Who litters Vitaminwater? But there it is, that black-label XXX açai flavor, two swallows of dark pink fluid weighing down the bottle’s slow roll across the looks-clean blue ridges of the light rail floor as the doors hiss open. I think about grabbing it, but don’t, shuffling past with all the other freshly-arrived from the SeaTac platform.
It’s been a long morning: up before my body could stand it and now three hours of extra morning with the time change. I don’t do coffee, but I had an adrenaline boom-bust cycle and four cups of black tea for the sake of the sugar and cream. Not enough breakfast; I needed something in my body to fight motion sickness, which I guess you can get from turbulence.
I left my ID in a purse on the table.
We got to the airport right when we meant to, plenty of time, and I grabbed my wallet to pull the ID: I’m smooth into TSA pre, usually have ID in hand and boarding pass live on the phone before I cross the airport threshold. But we shared a Lyft, so my backpack was in the trunk, so I’m late pulling my ID two steps inside the automatic doors. Good/bad thing: I recognized right away, just enough time left to hope I’d make it.
I’ll save you the suspense; I didn’t make it to the Uber to the apartment to the Uber all the way from Somerville back to Boston Logan. I hit that sweet spot where the doors had closed but the gal at security could still walkie talkie to the plane, which was still at the gate for twelve more minutes.
The effort was valiant enough for a driver who goes the exact speed limit and doesn’t know where app pickup is at the airport. Honestly, respect to her for driving her usual– though I wish she’d called about the pickup spot. Or that she’d been confident in the streets instead of needing to hesitate at every New England five-way junction. Or really, that I hadn’t spaced on the purse thing. It’s easy to imagine ways you could have saved three minutes, but it’s nobody else’s fault.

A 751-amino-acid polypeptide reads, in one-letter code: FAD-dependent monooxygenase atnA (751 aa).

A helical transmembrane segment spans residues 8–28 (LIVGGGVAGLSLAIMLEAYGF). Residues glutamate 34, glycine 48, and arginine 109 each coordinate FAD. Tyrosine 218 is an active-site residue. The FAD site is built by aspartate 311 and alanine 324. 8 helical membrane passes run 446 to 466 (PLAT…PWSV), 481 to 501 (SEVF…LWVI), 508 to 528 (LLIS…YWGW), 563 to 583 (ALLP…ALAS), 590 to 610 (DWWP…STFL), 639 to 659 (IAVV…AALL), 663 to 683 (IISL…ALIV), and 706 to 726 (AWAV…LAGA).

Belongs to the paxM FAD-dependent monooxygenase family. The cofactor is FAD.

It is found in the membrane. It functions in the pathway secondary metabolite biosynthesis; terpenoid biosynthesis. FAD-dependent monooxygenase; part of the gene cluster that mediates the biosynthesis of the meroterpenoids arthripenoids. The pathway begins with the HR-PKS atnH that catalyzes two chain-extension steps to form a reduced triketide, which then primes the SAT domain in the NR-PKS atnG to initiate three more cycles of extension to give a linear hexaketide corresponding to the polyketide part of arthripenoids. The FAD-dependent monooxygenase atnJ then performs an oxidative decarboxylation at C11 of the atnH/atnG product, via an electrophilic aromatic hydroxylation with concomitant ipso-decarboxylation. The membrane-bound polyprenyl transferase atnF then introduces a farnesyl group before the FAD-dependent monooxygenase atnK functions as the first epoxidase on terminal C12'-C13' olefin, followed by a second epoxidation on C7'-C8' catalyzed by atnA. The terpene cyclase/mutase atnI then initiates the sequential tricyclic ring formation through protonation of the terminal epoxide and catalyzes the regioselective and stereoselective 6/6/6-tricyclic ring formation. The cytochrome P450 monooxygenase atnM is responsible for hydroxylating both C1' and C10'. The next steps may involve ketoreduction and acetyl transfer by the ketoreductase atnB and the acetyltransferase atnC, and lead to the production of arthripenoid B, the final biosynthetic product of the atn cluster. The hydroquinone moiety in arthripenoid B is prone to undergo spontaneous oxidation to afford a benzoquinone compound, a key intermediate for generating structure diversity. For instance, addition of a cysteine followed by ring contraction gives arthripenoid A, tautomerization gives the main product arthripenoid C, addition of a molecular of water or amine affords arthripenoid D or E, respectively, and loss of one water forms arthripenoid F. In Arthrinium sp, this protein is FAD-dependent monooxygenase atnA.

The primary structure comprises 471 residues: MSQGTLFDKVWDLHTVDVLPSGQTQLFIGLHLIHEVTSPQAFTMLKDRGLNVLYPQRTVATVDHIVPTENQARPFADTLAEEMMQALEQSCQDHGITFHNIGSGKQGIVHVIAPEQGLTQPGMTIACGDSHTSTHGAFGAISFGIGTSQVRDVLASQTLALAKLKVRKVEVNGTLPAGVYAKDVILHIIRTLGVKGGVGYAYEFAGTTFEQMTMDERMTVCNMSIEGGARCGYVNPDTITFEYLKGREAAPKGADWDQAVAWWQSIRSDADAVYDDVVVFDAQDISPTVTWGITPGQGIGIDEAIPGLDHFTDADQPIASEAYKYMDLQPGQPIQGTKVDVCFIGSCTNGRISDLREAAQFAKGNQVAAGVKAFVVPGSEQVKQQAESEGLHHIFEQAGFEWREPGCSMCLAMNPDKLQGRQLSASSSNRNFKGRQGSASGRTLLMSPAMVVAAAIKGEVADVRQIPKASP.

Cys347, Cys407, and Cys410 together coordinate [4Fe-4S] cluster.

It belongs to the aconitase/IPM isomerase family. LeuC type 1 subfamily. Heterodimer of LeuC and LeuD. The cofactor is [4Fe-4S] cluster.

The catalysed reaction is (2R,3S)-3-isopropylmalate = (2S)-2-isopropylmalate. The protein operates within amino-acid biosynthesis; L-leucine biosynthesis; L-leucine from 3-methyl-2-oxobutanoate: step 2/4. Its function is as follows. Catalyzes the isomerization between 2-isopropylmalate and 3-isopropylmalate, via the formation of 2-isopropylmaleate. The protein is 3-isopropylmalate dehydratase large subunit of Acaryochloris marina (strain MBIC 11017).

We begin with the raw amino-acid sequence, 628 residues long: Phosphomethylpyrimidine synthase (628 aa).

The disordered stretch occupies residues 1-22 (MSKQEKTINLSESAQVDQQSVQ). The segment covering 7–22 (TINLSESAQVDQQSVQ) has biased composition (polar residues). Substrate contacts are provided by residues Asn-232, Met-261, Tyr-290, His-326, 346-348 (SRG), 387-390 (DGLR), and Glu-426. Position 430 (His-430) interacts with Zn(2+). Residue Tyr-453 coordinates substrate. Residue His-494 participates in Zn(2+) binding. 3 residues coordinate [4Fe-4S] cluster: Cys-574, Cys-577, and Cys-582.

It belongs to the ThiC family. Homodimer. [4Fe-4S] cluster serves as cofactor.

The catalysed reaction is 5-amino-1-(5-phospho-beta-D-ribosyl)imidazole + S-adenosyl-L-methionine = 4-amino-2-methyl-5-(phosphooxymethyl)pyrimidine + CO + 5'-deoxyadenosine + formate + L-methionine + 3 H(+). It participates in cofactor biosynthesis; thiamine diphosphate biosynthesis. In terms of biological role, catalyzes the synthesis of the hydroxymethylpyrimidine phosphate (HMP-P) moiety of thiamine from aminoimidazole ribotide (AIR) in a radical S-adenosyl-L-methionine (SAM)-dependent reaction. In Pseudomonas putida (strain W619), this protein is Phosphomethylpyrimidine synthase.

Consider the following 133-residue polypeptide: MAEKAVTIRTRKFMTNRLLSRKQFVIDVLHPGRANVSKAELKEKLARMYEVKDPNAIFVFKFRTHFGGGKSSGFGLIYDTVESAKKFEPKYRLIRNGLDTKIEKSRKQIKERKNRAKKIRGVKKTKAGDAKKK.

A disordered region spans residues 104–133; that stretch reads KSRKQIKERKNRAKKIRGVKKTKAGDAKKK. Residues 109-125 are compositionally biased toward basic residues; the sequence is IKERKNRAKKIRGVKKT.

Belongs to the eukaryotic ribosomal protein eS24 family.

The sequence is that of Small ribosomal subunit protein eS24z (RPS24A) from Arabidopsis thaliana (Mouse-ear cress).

We got to the apartment, Kendall at the door with my ID and in her pajamas, Andre already boarded on the plane. It went about as well as it could have gone, not even sitting in morning traffic.
Better yet, turns out that pre-take-off time really is a sweet spot: they switched me to another flight with no extra charge or hassle. So though tears started in my eyes when I knew the race and Uber fees wouldn’t get me on the plane, it was really fine. Intact but for the emotional cost.
Re-book. Check the bag. Back in the security line. The gate’s right there on the other side but it doesn’t help to dwell. Just breathe for the couple hours’ wait, draw and read for the six more on the plane. Dumb stuff sometimes happens when you travel.
Clouds, books, Montana snow: by the time we’ve got green trees and sandy rivers, the rush is past and I’m back on the simple way home.
Two stops along, the açai bottle is gone. Somebody must have picked it up for recycling on their way out the door.